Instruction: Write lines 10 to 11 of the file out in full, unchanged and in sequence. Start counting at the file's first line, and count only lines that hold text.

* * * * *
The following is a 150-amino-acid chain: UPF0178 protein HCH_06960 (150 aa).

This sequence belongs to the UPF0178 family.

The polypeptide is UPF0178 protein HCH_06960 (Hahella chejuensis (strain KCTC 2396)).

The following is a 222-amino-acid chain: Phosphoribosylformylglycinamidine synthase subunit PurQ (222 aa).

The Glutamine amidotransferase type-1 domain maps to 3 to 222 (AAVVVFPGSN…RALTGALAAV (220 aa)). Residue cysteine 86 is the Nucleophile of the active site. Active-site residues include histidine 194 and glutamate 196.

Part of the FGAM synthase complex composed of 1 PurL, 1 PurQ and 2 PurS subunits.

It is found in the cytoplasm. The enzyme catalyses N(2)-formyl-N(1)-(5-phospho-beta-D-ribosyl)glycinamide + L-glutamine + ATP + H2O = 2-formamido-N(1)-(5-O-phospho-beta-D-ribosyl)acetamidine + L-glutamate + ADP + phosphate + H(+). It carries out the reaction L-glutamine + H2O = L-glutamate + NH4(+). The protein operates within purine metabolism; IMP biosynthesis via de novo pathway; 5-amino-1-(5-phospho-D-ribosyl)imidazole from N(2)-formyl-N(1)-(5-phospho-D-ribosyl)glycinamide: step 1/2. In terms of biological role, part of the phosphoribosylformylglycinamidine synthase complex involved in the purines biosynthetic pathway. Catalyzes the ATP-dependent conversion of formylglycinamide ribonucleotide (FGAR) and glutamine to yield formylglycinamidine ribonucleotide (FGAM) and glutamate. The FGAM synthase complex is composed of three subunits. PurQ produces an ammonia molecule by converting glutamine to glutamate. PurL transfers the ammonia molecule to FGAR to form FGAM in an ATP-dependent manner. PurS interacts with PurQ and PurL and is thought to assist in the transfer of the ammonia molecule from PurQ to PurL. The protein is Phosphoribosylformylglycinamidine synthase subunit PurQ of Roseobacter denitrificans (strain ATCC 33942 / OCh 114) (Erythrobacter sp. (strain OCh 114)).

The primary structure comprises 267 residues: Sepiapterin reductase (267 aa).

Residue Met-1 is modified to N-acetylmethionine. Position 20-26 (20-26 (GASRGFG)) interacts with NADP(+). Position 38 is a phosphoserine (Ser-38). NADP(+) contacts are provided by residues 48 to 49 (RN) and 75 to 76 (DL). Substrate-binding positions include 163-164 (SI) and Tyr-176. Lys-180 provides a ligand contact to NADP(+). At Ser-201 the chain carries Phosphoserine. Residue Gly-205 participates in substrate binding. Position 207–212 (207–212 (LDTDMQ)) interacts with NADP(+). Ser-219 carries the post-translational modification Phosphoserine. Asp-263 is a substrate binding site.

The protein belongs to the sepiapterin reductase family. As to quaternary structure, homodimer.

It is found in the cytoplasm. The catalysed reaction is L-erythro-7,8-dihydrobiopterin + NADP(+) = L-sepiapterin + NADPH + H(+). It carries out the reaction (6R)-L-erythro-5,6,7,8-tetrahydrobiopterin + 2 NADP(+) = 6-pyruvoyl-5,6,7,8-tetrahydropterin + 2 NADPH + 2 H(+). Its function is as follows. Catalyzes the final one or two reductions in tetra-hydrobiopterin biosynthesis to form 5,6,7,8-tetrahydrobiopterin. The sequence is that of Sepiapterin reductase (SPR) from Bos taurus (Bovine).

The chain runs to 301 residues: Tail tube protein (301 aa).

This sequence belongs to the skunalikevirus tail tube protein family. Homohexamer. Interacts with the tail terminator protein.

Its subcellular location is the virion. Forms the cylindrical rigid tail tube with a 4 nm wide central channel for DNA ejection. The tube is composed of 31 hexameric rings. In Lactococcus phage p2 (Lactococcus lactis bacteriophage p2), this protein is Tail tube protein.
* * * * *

The protein belongs to the sepiapterin reductase family. As to quaternary structure, homodimer.

It is found in the cytoplasm. The catalysed reaction is L-erythro-7,8-dihydrobiopterin + NADP(+) = L-sepiapterin + NADPH + H(+). It carries out the reaction (6R)-L-erythro-5,6,7,8-tetrahydrobiopterin + 2 NADP(+) = 6-pyruvoyl-5,6,7,8-tetrahydropterin + 2 NADPH + 2 H(+). Its function is as follows. Catalyzes the final one or two reductions in tetra-hydrobiopterin biosynthesis to form 5,6,7,8-tetrahydrobiopterin. The sequence is that of Sepiapterin reductase (SPR) from Bos taurus (Bovine).